Java Cloning VS Constructor Copy

From time to time I find myself puzzled with what would seem to be common knowledge in java programming. Recently a question came up regarding the most efficient way to create copies of objects.

Naturally you would think that if its the performance you are after you should use Object.clone(). However the implemntation of that method is not a trivial task. In fact if you look on the stack overflow there are heated debates e.g. here or here.

Josh Bloch, author of the java Collections framework, in fact debates that the whole Clonable implementation is broken in java.

Some of the most anoying thing are that Clonable is a marker interface, which does not give anything to the API user. Object.clone() throws exception and use of these object in generics is very cumbersome. Not to mention the deep VS shallow copy of objects and absolutely oblivious users that use clone() methods - in other words there is no guarantee what they get from your implementation.

So after all these drawback what is the point of using this?

Well this is obvious - performance! But is it, really?

Lets look at couple of scenarious.

Scenario 1: Clonable VS Constructor copy for object with 10 immutable members and 10 objects.

public class ClonableBasicImpl implements Cloneable {

    private String prop1;
    private String prop2;
    private String prop3;
    private String prop4;
    private String prop5;
    private String prop6;
    private String prop7;
    private String prop8;
    private String prop9;
    private String prop10;

    public ClonableBasicImpl() {
    }

... getters/setters

    @Override
    public Object clone() throws CloneNotSupportedException {

        final ClonableBasicImpl clone = (ClonableBasicImpl) super.clone(); // shallow copy for immutable

        return clone;
    }
}

public class NonClonableBasicImpl {

    private String prop1;
    private String prop2;
    private String prop3;
    private String prop4;
    private String prop5;
    private String prop6;
    private String prop7;
    private String prop8;
    private String prop9;
    private String prop10;

    public NonClonableBasicImpl() {
    }

... getters/setters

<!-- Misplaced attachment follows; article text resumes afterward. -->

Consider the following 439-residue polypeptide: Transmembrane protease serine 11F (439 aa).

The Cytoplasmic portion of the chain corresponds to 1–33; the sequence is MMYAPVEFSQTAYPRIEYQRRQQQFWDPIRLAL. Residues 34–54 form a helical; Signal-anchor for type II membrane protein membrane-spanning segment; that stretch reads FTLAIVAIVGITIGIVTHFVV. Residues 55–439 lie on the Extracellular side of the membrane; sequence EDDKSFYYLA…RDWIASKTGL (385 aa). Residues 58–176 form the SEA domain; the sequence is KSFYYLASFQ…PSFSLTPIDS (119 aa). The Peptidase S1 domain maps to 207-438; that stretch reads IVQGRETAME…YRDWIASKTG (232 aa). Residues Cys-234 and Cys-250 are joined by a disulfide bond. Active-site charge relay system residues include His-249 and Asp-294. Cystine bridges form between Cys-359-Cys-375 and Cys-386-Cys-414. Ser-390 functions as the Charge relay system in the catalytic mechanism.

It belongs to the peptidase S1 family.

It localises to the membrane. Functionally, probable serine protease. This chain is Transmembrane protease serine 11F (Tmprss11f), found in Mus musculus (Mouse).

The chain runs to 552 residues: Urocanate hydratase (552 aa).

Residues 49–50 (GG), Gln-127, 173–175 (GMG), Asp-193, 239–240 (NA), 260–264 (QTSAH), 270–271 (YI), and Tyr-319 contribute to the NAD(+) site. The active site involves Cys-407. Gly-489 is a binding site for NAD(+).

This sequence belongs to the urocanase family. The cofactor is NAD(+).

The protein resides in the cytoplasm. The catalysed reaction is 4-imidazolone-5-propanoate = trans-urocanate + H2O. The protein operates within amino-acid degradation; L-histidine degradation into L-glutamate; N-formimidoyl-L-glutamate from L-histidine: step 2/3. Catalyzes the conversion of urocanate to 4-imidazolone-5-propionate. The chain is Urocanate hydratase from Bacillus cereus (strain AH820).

private NonClonableBasicImpl(NonClonableBasicImpl nonClonable) {
        prop1 = nonClonable.prop1;
        prop2 = nonClonable.prop2;
        prop3 = nonClonable.prop3;
        prop4 = nonClonable.prop4;
        prop5 = nonClonable.prop5;
        prop6 = nonClonable.prop6;
        prop7 = nonClonable.prop7;
        prop8 = nonClonable.prop8;
        prop9 = nonClonable.prop9;
        prop10 = nonClonable.prop10;
    }

    public NonClonableBasicImpl copy() {
        return new NonClonableBasicImpl(this);
    }

}

 

Running trial runs with Caliper on sample sizes 5000, 7500 and 10000 copies produces the following data

 

Scenario 2: Clonable VS Constructor copy for object with 10 immutable members and 10 objects.

public class ClonableImpl implements Cloneable {

    private String prop1;
    private String prop2;
    private String prop3;
    private String prop4;
    private String prop5;
    private String prop6;
    private String prop7;
    private String prop8;
    private String prop9;
    private String prop10;

    private ClonableImpl obj1;
    private ClonableImpl obj2;
    private ClonableImpl obj3;
    private ClonableImpl obj4;
    private ClonableImpl obj5;
    private ClonableImpl obj6;
    private ClonableImpl obj7;
    private ClonableImpl obj8;
    private ClonableImpl obj9;
    private ClonableImpl obj10;

    public ClonableImpl() {
    }

... getters/setters

    @Override
    public Object clone() throws CloneNotSupportedException {

        final ClonableImpl clone = (ClonableImpl) super.clone(); // shallow copy for immutable

        // deep copy for objects